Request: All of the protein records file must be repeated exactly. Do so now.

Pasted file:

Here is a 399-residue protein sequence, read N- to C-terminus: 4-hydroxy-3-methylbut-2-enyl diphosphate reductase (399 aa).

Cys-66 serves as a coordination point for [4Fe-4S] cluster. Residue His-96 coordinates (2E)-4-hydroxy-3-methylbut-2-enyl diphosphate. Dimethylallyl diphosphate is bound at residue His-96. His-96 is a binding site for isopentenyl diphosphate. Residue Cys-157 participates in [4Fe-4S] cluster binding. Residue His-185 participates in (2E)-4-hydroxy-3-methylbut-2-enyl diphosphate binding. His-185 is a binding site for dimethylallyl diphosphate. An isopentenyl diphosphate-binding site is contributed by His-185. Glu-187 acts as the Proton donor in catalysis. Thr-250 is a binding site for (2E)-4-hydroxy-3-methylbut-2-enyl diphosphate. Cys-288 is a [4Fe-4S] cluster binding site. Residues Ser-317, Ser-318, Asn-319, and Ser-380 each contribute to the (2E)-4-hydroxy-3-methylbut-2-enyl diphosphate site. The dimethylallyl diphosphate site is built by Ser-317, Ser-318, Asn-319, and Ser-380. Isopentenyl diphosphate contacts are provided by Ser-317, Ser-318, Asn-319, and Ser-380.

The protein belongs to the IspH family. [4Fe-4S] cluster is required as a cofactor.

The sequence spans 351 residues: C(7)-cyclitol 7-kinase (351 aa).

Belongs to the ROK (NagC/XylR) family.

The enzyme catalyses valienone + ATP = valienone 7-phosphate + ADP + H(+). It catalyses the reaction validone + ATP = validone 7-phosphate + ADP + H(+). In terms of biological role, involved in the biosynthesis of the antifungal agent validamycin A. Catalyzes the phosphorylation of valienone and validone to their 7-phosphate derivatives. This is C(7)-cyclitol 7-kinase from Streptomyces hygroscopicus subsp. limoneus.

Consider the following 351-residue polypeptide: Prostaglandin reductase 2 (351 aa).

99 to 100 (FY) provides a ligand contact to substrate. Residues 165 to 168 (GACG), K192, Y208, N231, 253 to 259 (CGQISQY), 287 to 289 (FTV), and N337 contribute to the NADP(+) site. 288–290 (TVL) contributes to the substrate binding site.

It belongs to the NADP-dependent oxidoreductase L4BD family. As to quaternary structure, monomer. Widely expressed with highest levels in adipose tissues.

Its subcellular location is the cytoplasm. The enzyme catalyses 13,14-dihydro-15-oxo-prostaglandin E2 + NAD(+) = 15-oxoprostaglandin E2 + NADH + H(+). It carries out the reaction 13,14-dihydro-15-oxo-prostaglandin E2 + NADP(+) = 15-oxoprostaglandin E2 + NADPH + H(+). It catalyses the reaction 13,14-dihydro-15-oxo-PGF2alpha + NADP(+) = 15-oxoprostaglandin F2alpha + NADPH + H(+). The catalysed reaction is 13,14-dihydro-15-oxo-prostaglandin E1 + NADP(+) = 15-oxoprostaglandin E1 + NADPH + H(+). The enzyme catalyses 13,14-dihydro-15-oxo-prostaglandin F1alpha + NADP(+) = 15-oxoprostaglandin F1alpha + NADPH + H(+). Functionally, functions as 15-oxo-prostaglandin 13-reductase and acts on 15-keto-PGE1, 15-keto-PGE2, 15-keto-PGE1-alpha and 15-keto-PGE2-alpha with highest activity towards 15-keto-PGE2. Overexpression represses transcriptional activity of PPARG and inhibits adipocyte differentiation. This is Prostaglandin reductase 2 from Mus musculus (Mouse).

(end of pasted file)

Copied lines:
Here is a 399-residue protein sequence, read N- to C-terminus: 4-hydroxy-3-methylbut-2-enyl diphosphate reductase (399 aa).

Cys-66 serves as a coordination point for [4Fe-4S] cluster. Residue His-96 coordinates (2E)-4-hydroxy-3-methylbut-2-enyl diphosphate. Dimethylallyl diphosphate is bound at residue His-96. His-96 is a binding site for isopentenyl diphosphate. Residue Cys-157 participates in [4Fe-4S] cluster binding. Residue His-185 participates in (2E)-4-hydroxy-3-methylbut-2-enyl diphosphate binding. His-185 is a binding site for dimethylallyl diphosphate. An isopentenyl diphosphate-binding site is contributed by His-185. Glu-187 acts as the Proton donor in catalysis. Thr-250 is a binding site for (2E)-4-hydroxy-3-methylbut-2-enyl diphosphate. Cys-288 is a [4Fe-4S] cluster binding site. Residues Ser-317, Ser-318, Asn-319, and Ser-380 each contribute to the (2E)-4-hydroxy-3-methylbut-2-enyl diphosphate site. The dimethylallyl diphosphate site is built by Ser-317, Ser-318, Asn-319, and Ser-380. Isopentenyl diphosphate contacts are provided by Ser-317, Ser-318, Asn-319, and Ser-380.

The protein belongs to the IspH family. [4Fe-4S] cluster is required as a cofactor.

The sequence spans 351 residues: C(7)-cyclitol 7-kinase (351 aa).

Belongs to the ROK (NagC/XylR) family.

The enzyme catalyses valienone + ATP = valienone 7-phosphate + ADP + H(+). It catalyses the reaction validone + ATP = validone 7-phosphate + ADP + H(+). In terms of biological role, involved in the biosynthesis of the antifungal agent validamycin A. Catalyzes the phosphorylation of valienone and validone to their 7-phosphate derivatives. This is C(7)-cyclitol 7-kinase from Streptomyces hygroscopicus subsp. limoneus.

Consider the following 351-residue polypeptide: Prostaglandin reductase 2 (351 aa).

99 to 100 (FY) provides a ligand contact to substrate. Residues 165 to 168 (GACG), K192, Y208, N231, 253 to 259 (CGQISQY), 287 to 289 (FTV), and N337 contribute to the NADP(+) site. 288–290 (TVL) contributes to the substrate binding site.

It belongs to the NADP-dependent oxidoreductase L4BD family. As to quaternary structure, monomer. Widely expressed with highest levels in adipose tissues.

Its subcellular location is the cytoplasm. The enzyme catalyses 13,14-dihydro-15-oxo-prostaglandin E2 + NAD(+) = 15-oxoprostaglandin E2 + NADH + H(+). It carries out the reaction 13,14-dihydro-15-oxo-prostaglandin E2 + NADP(+) = 15-oxoprostaglandin E2 + NADPH + H(+). It catalyses the reaction 13,14-dihydro-15-oxo-PGF2alpha + NADP(+) = 15-oxoprostaglandin F2alpha + NADPH + H(+). The catalysed reaction is 13,14-dihydro-15-oxo-prostaglandin E1 + NADP(+) = 15-oxoprostaglandin E1 + NADPH + H(+). The enzyme catalyses 13,14-dihydro-15-oxo-prostaglandin F1alpha + NADP(+) = 15-oxoprostaglandin F1alpha + NADPH + H(+). Functionally, functions as 15-oxo-prostaglandin 13-reductase and acts on 15-keto-PGE1, 15-keto-PGE2, 15-keto-PGE1-alpha and 15-keto-PGE2-alpha with highest activity towards 15-keto-PGE2. Overexpression represses transcriptional activity of PPARG and inhibits adipocyte differentiation. This is Prostaglandin reductase 2 from Mus musculus (Mouse).